Lewis and Clark's Columbia River
Home Regions Campsites Penny Postcards My Corps of Discovery Image Index Links About This Site Main Menu
Lewis & Clark's Columbia River - "200 Years Later"
"Grays Bay, Washington"
Includes ... Grays Bay ... Captain Robert Gray ... "Shallow Bay" ... "Kutuzle Bay" ... Pigeon Bluff ... Miller Point ... "Ocian in view" ... Campsite of November 8 and 9, 1805 ...
Image, 2013, Grays Bay, Washington, click to enlarge
Click image to enlarge
Grays Bay from near Harrington Point. From the road to Pillar Rock, between Pigeon Bluff and Harrington Point, looking into Grays Bay. Image taken October 15, 2013.

"... We went about 5 miles and came to a bay 12 or 14 miles wide. We had to coast round it, as the wind raised the waves so high we could go no other way ..." [Gass, November 8, 1805]


Grays Bay ...
Grays Bay is a large shallow bay on the Washington side of the Columbia River, and extends from Grays Point on the west to Harrington Point on the east (Columbia River Mile (RM) 20 to RM 23.5). The small communities of Altoona and Pillar Rock lie upstream and the community of Megler and Point Ellice lie downstream. Mudflats lie in the northeast section of bay. Miller Point lies at the northernmost tip of the bay and is flanked by Deep River on the west and Grays River on the east.

Grays Bay in 1792 ...
Grays Bay was named by Lieutenant William Broughton of the George Vancouver expedition, who, in 1792 named the bay after the American Captain Robert Gray, the first European to explore the mouth of the Columbia River.

Captain Robert Gray ...
American Captain Robert Gray, born in Rhode Island in 1755, was a fur trader from Boston, who on his second voyage to the Oregon coast in 1792 (his first trip was in 1787 on his way to the Orient, resulting in his becoming the first American merchant to circumnavigate the globe) he became the first explorer to crossed the treacherous sand bar at the mouth of the Columbia River. Gray named the river after his ship, the "Columbia Rediviva". This "discovery" and exploration of the Columbia gave the United States a strong claim to the Oregon Country.
[More]

"Ocian in view" ...
On November 7, 1805, at camp near Pillar Rock, Captain Clark wrote in his journal:

"... we are in view of the opening of the Ocian, which Creates great joy. ..." [Clark, November 7, 1805, first draft]

"... Ocian in view! O! the joy ..." [Clark, November 15, 1805, in distances for November 7]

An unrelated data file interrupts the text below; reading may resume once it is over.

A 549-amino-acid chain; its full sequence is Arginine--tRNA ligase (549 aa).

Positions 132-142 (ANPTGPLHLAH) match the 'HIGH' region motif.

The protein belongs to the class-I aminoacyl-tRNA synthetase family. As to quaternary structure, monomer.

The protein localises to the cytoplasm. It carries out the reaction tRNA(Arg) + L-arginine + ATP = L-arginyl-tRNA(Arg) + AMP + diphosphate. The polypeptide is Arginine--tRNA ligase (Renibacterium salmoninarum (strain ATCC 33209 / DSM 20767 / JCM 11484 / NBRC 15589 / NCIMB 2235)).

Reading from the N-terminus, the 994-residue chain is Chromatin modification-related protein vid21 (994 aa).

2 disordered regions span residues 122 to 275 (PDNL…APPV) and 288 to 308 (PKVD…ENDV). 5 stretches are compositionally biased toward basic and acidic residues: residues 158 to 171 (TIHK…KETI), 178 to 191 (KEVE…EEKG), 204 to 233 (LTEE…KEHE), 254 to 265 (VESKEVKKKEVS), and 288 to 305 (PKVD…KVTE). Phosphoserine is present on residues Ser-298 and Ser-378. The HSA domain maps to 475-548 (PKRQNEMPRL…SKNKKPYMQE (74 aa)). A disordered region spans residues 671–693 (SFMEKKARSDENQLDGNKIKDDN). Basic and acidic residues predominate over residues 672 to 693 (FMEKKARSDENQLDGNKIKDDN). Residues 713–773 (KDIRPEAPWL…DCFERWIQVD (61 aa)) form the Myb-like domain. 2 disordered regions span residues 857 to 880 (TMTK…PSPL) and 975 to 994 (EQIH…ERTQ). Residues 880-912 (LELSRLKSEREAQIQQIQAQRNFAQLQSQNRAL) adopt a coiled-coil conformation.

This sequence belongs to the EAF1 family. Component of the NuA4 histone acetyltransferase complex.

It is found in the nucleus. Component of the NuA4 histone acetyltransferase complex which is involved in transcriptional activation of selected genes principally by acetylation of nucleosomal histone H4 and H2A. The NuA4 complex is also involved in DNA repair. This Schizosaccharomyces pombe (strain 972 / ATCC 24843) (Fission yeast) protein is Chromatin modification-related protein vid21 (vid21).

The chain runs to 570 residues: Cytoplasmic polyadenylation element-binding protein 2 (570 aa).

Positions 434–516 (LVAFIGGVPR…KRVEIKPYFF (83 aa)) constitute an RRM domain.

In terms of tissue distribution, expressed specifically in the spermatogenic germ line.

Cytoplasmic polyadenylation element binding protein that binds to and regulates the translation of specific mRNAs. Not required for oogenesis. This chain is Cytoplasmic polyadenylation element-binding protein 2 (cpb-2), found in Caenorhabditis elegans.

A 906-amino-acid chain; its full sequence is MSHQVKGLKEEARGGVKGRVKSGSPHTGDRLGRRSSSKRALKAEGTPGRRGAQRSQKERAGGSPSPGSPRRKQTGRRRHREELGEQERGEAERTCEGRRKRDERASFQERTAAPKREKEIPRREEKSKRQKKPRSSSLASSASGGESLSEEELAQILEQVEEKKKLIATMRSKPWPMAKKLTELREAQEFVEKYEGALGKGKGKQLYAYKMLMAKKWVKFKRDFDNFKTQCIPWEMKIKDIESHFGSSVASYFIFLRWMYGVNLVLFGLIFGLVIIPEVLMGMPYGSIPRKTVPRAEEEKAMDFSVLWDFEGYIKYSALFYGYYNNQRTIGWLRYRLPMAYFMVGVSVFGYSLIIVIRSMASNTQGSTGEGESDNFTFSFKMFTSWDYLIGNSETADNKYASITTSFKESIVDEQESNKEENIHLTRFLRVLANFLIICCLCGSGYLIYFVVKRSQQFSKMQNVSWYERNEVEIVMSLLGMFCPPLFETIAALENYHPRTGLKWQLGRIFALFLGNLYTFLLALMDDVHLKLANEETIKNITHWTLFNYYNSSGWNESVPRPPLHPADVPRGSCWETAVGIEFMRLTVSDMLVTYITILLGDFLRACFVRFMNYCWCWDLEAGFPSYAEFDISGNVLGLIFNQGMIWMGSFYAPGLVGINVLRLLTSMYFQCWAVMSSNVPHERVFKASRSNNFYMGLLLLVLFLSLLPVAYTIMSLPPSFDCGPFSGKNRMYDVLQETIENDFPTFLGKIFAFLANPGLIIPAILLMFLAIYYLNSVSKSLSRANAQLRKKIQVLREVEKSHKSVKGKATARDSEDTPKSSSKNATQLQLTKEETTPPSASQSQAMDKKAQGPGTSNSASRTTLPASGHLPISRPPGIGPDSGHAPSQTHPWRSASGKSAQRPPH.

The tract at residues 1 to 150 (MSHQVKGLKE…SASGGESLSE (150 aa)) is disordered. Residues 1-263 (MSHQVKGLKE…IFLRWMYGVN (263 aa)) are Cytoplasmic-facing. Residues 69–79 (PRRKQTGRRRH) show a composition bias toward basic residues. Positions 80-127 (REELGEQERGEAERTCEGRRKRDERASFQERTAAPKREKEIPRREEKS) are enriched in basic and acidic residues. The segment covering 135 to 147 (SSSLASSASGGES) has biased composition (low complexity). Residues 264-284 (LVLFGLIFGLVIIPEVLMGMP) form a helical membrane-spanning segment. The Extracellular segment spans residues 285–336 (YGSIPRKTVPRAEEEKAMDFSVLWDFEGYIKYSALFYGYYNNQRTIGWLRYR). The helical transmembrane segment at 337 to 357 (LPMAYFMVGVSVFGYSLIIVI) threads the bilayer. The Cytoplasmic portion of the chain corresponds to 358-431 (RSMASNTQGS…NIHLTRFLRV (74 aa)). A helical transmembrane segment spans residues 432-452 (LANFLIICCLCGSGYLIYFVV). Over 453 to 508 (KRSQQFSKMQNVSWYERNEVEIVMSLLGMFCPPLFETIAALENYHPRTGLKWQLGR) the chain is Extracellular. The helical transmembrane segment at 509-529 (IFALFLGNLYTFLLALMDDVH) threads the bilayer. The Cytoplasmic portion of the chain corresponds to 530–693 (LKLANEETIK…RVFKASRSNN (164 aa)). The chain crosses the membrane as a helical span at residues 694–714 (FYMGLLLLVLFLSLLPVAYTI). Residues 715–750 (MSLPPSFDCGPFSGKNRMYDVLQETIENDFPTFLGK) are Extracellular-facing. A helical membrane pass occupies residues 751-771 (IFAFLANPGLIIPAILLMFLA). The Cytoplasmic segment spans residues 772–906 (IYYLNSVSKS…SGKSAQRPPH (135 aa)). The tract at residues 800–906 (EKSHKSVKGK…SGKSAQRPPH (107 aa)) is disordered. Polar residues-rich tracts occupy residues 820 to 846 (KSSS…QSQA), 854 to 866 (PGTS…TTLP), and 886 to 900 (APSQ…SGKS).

In reality the men were really looking at the lower Columbia River estuary and Grays Bay, with another 20 miles to go before reaching the Pacific Ocean. Today a turnout at Pigeon Bluff along the road to Altoona and Pillar Rock contains a viewpoint overlooking Grays Bay, and an information kiosk honoring Clark's "Ocian in view! O! the joy".
[More]


Image, 2004, Ocian in view, sign, click to enlarge
Click image to enlarge
"Ocian in view". From the road to Pillar Rock, near Pigeon Bluff (Mile Post 5). Image taken June 16, 2004.
Image, 2004, Grays Bay, Washington, click to enlarge
Click image to enlarge
Grays Bay, Washington. From the road to Pillar Rock, near Pigeon Bluff (Mile Post 5). Image taken April 9, 2004.


Early Grays Bay ...
In May 1792, American Captain Robert Gray became the first European explorer to cross the mouth of the Columbia River and journey 20 miles up the river. He set anchor in a bay along the north shore.

In October 1792 Lieutenant William Broughton of the George Vancouver expedition, crossed the mouth of the Columbia and journeyed 100 miles up the river. He named the small bay on the north of the river after the American Captain Robert Gray.

"... Mr. Broughton proceeded in the cutter at a moderate distance from the shore, with soundings of 3, 4, 5, 6, and 7 fathoms to Tongue point. On the eastern side of this point the shores first fall to the southward, and then stretch nearly E. N. E. From this point was seen the centre of a deep bay, lying at the distance of seven miles, N. 26 E. This bay terminated the researches of Mr. Gray; and to commemorate his discovery it was named after him Gray's Bay. ... Mr. Manby was sent to sound the channel up to Grays bay, where in Mr. Gray's sketch, an anchor is placed; but on Mr. Manby's return he reported the channel to be very intricate, and the depth of water in general very shallow. ..."